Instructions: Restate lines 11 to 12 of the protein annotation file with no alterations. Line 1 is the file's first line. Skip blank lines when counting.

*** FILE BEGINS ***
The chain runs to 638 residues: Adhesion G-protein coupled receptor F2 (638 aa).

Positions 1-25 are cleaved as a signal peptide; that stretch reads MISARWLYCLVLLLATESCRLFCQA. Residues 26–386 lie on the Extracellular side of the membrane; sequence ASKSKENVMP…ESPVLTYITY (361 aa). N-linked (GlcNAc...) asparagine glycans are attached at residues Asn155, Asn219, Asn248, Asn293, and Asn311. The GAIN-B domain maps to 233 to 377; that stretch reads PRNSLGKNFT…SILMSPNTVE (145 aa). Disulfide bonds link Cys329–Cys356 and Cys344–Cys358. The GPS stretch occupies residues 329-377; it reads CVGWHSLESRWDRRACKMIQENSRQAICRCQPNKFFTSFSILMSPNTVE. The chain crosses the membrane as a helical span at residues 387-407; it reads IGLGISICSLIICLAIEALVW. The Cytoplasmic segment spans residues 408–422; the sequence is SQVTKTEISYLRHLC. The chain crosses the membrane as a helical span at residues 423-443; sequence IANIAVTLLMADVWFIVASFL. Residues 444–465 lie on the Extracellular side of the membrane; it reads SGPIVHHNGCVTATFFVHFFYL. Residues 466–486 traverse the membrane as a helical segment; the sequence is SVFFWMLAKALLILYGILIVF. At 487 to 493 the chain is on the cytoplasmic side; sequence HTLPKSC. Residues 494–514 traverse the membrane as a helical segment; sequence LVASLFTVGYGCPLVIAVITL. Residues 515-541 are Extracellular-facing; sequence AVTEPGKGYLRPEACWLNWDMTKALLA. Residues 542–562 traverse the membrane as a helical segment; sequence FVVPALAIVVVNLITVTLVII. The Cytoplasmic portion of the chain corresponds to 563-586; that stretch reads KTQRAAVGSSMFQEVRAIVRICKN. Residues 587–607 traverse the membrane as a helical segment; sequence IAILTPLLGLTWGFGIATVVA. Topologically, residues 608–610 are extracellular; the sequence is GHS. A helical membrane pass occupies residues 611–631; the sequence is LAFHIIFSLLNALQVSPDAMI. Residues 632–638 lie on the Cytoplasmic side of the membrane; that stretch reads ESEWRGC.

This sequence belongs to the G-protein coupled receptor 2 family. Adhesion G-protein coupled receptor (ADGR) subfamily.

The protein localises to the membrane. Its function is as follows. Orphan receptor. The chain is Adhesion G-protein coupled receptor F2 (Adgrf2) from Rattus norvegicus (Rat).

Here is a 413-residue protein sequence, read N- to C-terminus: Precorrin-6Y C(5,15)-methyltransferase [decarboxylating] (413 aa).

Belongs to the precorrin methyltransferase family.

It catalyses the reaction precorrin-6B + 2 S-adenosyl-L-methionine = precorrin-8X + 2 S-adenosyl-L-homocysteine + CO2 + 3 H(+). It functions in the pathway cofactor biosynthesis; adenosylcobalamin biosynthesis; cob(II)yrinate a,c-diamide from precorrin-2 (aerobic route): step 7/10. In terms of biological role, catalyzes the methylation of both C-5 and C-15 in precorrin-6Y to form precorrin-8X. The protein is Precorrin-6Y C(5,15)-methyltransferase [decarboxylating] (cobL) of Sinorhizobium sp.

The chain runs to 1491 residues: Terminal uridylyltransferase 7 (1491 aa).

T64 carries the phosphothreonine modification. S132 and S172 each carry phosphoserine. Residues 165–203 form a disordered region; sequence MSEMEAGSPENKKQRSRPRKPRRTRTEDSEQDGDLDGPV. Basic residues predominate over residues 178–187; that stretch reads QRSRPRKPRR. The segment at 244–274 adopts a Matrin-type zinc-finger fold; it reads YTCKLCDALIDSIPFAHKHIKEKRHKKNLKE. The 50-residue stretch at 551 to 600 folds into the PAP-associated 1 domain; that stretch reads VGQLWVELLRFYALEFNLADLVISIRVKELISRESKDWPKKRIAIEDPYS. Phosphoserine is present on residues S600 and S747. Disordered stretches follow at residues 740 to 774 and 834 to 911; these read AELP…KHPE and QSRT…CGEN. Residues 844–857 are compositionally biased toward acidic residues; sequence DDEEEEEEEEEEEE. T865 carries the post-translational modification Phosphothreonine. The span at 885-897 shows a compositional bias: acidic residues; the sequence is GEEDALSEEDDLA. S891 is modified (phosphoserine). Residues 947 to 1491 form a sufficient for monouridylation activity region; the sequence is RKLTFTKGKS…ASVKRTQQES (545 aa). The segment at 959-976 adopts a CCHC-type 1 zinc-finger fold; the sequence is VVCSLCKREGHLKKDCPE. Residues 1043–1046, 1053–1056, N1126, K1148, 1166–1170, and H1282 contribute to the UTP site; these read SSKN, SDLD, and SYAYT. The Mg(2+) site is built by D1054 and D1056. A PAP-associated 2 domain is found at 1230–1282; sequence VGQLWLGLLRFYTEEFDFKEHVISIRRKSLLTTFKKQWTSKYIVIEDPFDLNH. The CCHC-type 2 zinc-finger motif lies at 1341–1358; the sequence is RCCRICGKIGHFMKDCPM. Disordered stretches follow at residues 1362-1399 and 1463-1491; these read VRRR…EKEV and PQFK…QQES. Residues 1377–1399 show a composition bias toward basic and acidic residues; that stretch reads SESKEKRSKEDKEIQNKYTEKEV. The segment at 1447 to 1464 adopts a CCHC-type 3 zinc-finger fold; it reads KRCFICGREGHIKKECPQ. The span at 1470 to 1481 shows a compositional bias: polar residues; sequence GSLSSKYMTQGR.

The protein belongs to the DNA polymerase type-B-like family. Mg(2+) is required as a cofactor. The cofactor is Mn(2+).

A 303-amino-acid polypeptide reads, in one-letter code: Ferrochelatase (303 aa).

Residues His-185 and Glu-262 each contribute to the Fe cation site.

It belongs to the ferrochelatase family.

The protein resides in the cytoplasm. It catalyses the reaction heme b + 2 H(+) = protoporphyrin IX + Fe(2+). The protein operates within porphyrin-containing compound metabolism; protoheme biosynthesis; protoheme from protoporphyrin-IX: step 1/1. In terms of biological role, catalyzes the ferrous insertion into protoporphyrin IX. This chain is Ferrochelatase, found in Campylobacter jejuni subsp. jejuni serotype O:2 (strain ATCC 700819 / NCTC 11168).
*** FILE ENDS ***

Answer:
A 303-amino-acid polypeptide reads, in one-letter code: Ferrochelatase (303 aa).

Residues His-185 and Glu-262 each contribute to the Fe cation site.